Aside from a few odd drops, I had a lucky escape.


Lincolnshire is famously flat, and whilst that isn’t the whole story, there are large parts of the maps of the county which aren’t overburdened with contours.


Which makes for fantastic views when the skies are dramatic…





Seems apposite, plus it’s a cracking tune.

*Or was it ‘Gimme, Gimme, Gimme’?

Baby Drivers

Lincoln Castle, Steep Hill, High Bridge and Brayford Pool


I’m sure that, at least briefly, I was almost up to date for a moment; now I seem to be woefully far behind. Queue a hasty sequence of mainly photo based posts.  So anyway, the last day of our post-Easter trip to Lincoln was spent in Lincoln itself.


The castle has recently re-opened after a refurbishment.




It was a lovely sunny day and actually warm, which seems hard to believe now in snowy June. The castle was very busy. Apparently it has been hugely popular since it reopened.


And why not? The walls are not especially tall, but the views from them are magnificent.


Lincoln has very few tall buildings, so the Cathedral tends to dominate the view. The only competition comes from this water tower…


…built in the early part of the twentieth century in response to an outbreak of cholera. And then there is a windmill, which we have yet to visit.


Maybe next time.

Within the castle walls there is a working court (the far building), and a former, Victorian prison (on the left here).


More of which has been opened to the public than previously.


We enjoyed a picnic lunch in the grounds of the castle and then had a stroll down Steep Hill (I think, officially, Castle Hill).



My Dad, who has thoroughly researched both his own family tree and my Mum’s, tells me that some of my ancestors lived in this house on the left….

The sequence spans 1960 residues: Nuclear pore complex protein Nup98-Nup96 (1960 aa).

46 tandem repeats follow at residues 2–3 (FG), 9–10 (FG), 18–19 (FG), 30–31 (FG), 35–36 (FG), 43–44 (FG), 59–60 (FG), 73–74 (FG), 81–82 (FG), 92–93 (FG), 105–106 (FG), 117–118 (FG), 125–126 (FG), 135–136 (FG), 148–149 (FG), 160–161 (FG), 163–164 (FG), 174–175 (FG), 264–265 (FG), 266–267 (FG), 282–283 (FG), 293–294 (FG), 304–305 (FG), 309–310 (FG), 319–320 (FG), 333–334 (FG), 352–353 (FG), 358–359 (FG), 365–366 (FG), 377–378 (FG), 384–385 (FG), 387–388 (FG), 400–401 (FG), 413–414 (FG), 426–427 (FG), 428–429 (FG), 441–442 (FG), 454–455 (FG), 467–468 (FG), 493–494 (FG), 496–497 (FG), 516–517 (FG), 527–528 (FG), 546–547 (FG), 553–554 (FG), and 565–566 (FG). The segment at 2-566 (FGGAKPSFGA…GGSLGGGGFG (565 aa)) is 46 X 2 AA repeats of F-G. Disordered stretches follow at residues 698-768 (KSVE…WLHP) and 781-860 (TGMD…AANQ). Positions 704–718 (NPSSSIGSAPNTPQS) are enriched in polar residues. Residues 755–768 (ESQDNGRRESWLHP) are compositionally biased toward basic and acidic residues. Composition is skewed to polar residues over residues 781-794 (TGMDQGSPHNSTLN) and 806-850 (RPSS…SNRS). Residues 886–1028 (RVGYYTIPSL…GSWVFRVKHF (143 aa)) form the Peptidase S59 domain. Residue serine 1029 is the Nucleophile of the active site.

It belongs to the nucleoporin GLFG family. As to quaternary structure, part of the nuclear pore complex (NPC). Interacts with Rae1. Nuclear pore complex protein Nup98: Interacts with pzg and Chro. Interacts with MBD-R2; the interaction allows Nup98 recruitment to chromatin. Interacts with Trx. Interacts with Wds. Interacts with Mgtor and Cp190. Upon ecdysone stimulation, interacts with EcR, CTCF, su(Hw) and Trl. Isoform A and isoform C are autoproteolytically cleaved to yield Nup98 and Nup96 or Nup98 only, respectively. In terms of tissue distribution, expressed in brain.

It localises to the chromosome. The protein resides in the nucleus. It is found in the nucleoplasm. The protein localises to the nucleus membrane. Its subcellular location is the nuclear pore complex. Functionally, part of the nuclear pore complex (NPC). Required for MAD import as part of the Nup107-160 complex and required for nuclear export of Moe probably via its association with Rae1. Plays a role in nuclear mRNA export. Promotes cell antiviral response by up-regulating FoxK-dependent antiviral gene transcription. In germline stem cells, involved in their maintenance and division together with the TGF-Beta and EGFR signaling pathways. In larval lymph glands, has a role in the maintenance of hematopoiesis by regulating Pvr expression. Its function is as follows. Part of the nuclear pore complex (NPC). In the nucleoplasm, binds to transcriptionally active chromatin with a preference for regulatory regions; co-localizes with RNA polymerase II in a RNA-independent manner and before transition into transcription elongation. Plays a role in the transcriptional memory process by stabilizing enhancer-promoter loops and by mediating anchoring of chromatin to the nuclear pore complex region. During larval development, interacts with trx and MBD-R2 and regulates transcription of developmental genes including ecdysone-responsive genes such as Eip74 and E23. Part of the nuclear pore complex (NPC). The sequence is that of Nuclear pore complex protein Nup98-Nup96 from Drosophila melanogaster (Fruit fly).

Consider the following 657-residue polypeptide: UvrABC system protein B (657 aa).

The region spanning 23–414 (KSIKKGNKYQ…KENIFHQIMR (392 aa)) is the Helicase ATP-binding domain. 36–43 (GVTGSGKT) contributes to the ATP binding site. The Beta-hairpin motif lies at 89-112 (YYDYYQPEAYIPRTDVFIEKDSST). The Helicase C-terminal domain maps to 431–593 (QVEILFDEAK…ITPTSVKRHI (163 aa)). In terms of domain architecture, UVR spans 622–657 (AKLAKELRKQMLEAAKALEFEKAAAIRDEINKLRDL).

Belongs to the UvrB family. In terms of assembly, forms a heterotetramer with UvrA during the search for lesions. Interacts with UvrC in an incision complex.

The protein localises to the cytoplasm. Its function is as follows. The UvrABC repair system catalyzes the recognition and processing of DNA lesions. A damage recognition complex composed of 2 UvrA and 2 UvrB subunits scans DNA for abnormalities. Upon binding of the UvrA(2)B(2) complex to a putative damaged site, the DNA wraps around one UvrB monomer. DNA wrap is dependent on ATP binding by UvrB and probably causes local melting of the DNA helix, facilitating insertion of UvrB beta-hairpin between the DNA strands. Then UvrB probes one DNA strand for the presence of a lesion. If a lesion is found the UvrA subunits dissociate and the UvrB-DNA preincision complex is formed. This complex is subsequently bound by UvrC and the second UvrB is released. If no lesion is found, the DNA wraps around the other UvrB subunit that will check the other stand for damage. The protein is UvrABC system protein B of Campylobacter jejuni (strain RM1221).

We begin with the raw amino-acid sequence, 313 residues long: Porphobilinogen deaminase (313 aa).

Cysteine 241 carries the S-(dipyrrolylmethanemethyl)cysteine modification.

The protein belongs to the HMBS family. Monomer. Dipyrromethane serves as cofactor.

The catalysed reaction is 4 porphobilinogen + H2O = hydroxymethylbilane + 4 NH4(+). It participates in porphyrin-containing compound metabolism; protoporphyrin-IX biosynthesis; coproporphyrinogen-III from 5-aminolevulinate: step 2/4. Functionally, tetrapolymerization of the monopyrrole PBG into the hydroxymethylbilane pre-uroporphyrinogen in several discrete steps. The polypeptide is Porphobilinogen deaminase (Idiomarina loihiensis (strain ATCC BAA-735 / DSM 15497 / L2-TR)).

Down in the town, we had some book tokens to spend, well the kids did anyway, and some sight seeing to do.


This is Stoke’s Coffee shop, which sits on….


…High Bridge. The shops are relatively recent, only built in 1550, whereas the bridge is around 400 years older.

A flotilla of swans came flooding from Brayford Pool onto the River Witham…



I think that some of them had been paid to pose for the tourists.




Brayford Pool.


After a preposterously huge Chinese buffet, we headed back up the hill to the environs of the Cathedral.





Lincoln Castle, Steep Hill, High Bridge and Brayford Pool

Donna Nook


Whilst visiting my parents in Lincolnshire, we took a trip out to the coast, to a reserve (and bizarrely bombing range) where Grey Seals pup and then mate. This photo (heavily cropped) shows the only pup born so far this year (on the right). Last year around 1200 were born there. In around a month there will be thousands of seals on the beach at Donna Nook, but it’s early in the season – I counted 37 at present. The females come onto the beach to give birth and then to feed the pups until they are ready to take to the water. The males come to mate with the females once they have given birth – they take no part in raising the pup. The really striking thing about the seals was how big they are – and how quickly they could move about the beach. I’m guessing that the seal in the middle here is a male and the one on the left is the pups mother, but I could be wrong.

If you are in the Cleethorpes area in the near future I would recommend a visit, but – the car park is very small, the roads are very minor single track lanes and the reserve is quite a draw – if you can go midweek I suspect your visit will be a lot less stressful.

Donna Nook